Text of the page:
Doctor sues DEA to treat terminally ill patients with psilocybin

Dr. Sunil Aggarwal and the clinic he co-founded, Advanced Integrative Medical Science Institute, or AIMS is suing the Drug Enforcement Administration (DEA) for refusing to let him treat terminally ill patients with psilocybin. Dr. Aggarwal wanted to treat patients at the end of their lives under Washington state’s “Right-to-Try” law to use unapproved, investigational drugs for therapeutic use.

The doctor claimed in his court brief that he had asked the DEA numerous times to allow him to treat the patients, but was refused each time without a response. Psilocybin is a Schedule I drug under the Controlled Substances Act. One of the main descriptors of this class is that the drug has no medicinal qualities. However, the court brief states that psilocybin has twice obtained “breakthrough therapy status” from the Food and Drug Administration (“FDA”) and is in stage III clinical trials.

“If DEA wants to disclaim authority to grant Dr. Aggarwal access to psilocybin under the CSA and RTT, it must provide a reasoned explanation for how that decision comports with the CSA and the agency’s own precedent,” the brief said. The doctor holds a DEA license to prescribe schedule II–V drugs.

The brief notes that Dr. Aggarwal first argued that he should be allowed to use the drug because of the RTT laws without a special permit, and was denied. He then asked the DEA to let him use it with a special waiver and highlighted other instances where the DEA has granted waivers. He was still denied despite citing other examples of DEA waivers like therapeutic use of cannabis for children. The doctor believes the DEA must provide a reasoned explanation for how that decision comports with the CSA and the agency’s precedent.

Terminally ill patients

Dr. Aggarwal treats patients with advanced-stage cancer, including some suffering from severe and debilitating anxiety and depression that do not respond to FDA-approved therapies. Based on his professional experience and assessment of his patients, Dr. Aggarwal discussed the possibility of psilocybin therapy, including the risks and rewards, with select patients. He said these patients indicated a desire to try psilocybin treatment and gave informed consent.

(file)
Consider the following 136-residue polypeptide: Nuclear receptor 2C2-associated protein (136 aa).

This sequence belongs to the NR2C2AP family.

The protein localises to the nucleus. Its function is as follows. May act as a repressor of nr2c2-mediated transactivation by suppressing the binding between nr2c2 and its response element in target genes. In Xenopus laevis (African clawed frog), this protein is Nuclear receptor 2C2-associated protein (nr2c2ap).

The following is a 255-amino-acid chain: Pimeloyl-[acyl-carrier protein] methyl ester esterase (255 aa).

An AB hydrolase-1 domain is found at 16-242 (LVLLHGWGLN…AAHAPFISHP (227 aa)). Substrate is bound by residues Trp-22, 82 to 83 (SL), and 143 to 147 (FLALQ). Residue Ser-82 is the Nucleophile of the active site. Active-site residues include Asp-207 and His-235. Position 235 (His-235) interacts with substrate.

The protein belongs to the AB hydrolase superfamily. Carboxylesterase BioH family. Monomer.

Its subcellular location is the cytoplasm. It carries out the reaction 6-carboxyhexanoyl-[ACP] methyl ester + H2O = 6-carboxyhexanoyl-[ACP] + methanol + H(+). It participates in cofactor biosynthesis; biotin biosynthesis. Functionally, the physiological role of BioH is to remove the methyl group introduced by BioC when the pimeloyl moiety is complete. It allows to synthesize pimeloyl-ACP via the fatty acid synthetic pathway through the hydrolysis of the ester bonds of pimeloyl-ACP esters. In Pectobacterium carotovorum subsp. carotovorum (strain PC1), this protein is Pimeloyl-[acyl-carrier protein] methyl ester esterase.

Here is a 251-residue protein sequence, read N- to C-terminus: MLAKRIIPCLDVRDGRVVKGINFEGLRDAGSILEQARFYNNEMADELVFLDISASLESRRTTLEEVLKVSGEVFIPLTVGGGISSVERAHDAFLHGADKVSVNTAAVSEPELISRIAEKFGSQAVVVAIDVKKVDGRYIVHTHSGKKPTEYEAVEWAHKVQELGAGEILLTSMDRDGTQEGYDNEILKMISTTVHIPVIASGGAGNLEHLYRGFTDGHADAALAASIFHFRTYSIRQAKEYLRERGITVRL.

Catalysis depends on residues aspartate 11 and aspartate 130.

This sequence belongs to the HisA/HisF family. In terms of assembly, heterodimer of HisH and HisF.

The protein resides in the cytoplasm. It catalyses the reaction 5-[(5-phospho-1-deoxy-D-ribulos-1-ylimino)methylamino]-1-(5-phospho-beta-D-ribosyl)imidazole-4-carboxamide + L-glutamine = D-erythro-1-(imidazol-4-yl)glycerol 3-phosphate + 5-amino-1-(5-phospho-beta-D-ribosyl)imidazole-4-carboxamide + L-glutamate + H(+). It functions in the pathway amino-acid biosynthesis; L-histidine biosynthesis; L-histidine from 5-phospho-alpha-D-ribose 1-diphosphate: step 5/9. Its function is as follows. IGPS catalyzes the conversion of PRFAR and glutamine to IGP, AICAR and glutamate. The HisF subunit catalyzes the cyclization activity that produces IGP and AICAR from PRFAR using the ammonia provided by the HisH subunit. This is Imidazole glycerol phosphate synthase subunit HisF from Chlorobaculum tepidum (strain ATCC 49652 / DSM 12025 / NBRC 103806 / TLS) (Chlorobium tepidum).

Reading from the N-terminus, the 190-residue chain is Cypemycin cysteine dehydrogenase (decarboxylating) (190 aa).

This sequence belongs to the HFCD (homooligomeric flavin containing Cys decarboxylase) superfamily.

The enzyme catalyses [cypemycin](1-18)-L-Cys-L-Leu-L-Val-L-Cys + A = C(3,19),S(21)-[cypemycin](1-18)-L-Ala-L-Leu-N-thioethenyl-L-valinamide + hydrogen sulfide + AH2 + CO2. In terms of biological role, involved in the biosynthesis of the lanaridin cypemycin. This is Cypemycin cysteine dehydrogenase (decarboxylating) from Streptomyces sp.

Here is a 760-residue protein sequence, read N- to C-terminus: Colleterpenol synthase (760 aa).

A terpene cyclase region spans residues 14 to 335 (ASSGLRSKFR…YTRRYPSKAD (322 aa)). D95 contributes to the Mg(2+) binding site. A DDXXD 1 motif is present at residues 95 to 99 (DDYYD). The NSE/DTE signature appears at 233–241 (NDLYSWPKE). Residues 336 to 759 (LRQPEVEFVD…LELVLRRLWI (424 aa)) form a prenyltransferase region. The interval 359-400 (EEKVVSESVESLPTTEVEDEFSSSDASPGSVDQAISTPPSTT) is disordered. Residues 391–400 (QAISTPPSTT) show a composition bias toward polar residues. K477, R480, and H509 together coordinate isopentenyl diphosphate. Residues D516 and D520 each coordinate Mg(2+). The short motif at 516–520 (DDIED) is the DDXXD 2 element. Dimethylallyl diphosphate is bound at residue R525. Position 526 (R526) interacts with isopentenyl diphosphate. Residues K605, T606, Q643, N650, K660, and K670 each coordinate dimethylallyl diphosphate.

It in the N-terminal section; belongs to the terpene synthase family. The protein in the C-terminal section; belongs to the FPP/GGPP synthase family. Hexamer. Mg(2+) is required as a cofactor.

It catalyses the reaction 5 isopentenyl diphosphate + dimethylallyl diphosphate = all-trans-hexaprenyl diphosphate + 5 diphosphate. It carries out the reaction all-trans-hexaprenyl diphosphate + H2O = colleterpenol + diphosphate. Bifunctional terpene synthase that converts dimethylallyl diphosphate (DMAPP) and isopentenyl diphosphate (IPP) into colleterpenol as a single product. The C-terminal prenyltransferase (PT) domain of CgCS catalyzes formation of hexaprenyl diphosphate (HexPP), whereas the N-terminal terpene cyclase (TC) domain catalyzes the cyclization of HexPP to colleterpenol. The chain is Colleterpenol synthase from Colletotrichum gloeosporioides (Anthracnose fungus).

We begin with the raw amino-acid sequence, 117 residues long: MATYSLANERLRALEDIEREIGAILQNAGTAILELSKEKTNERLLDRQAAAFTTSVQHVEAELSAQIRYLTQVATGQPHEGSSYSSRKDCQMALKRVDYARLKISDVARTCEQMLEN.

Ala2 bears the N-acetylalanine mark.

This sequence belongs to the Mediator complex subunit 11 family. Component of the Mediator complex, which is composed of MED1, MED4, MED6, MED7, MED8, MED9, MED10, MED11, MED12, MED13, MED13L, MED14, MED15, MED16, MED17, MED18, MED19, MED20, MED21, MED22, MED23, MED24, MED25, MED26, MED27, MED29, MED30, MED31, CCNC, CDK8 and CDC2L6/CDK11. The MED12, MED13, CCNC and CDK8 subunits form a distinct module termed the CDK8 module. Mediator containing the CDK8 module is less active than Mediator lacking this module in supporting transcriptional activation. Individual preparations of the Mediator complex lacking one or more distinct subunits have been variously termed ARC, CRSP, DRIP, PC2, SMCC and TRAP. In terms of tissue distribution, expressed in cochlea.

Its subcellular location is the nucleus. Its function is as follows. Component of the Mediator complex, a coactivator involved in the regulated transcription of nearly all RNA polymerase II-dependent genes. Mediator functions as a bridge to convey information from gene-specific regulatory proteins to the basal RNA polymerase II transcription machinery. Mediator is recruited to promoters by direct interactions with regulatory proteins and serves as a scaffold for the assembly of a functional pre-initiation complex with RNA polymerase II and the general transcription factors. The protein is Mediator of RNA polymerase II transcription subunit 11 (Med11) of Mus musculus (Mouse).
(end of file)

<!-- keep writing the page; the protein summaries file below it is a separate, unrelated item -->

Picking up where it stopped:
Kathryn L. Tucker of the National Psychedelics Association, one of the attorneys representing Aggarwal and AIMS, told Law360 on Friday that the protracted legal wrangling caused by the DEA’s denials had obstructed dying patients’ access to a drug that their doctors believed would give them relief from anxiety and depression.

“Right to Try is intended to allow dying patients access to promising investigational drugs recognizing they do not have time to wait for the slow process of new drug approval to wend to completion,” Tucker said.

Long battle

The doctor has been fighting with the DEA for a couple of years over his desire to try psilocybin with dying patients. However, according to the brief, the DEA in 2022 did state that offering the drug to terminally ill patients wouldn’t be consistent with public health and safety.

The doctor also claims in his brief that the DEA instead wanted him to register as a researcher in order to obtain the drugs for his patients. Dr. Aggarwal says this would force him to create a study protocol and submit it to the FDA for approval, which goes against the RTT law.

Law360 also noted that in a related case, a Ninth Circuit panel in October ordered the DEA to clarify why it believes psilocybin should remain a Schedule I substance after the agency cursorily rejected Aggarwal’s petition to move psilocybin to Schedule II — the tier for drugs that have a currently accepted medical use with severe restrictions.

1796000-1796517-aims brief 2.08.24

Debra Borchardt

Debra Borchardt is the Co-Founder, and Executive Editor of GMR. She has covered the cannabis industry for several years at Forbes, Seeking Alpha and TheStreet. Prior to becoming a financial journalist, Debra was a Vice President at Bear Stearns where she held a Series 7 and Registered Investment Advisor license. Debra has a Master's degree in Business Journalism from New York University.


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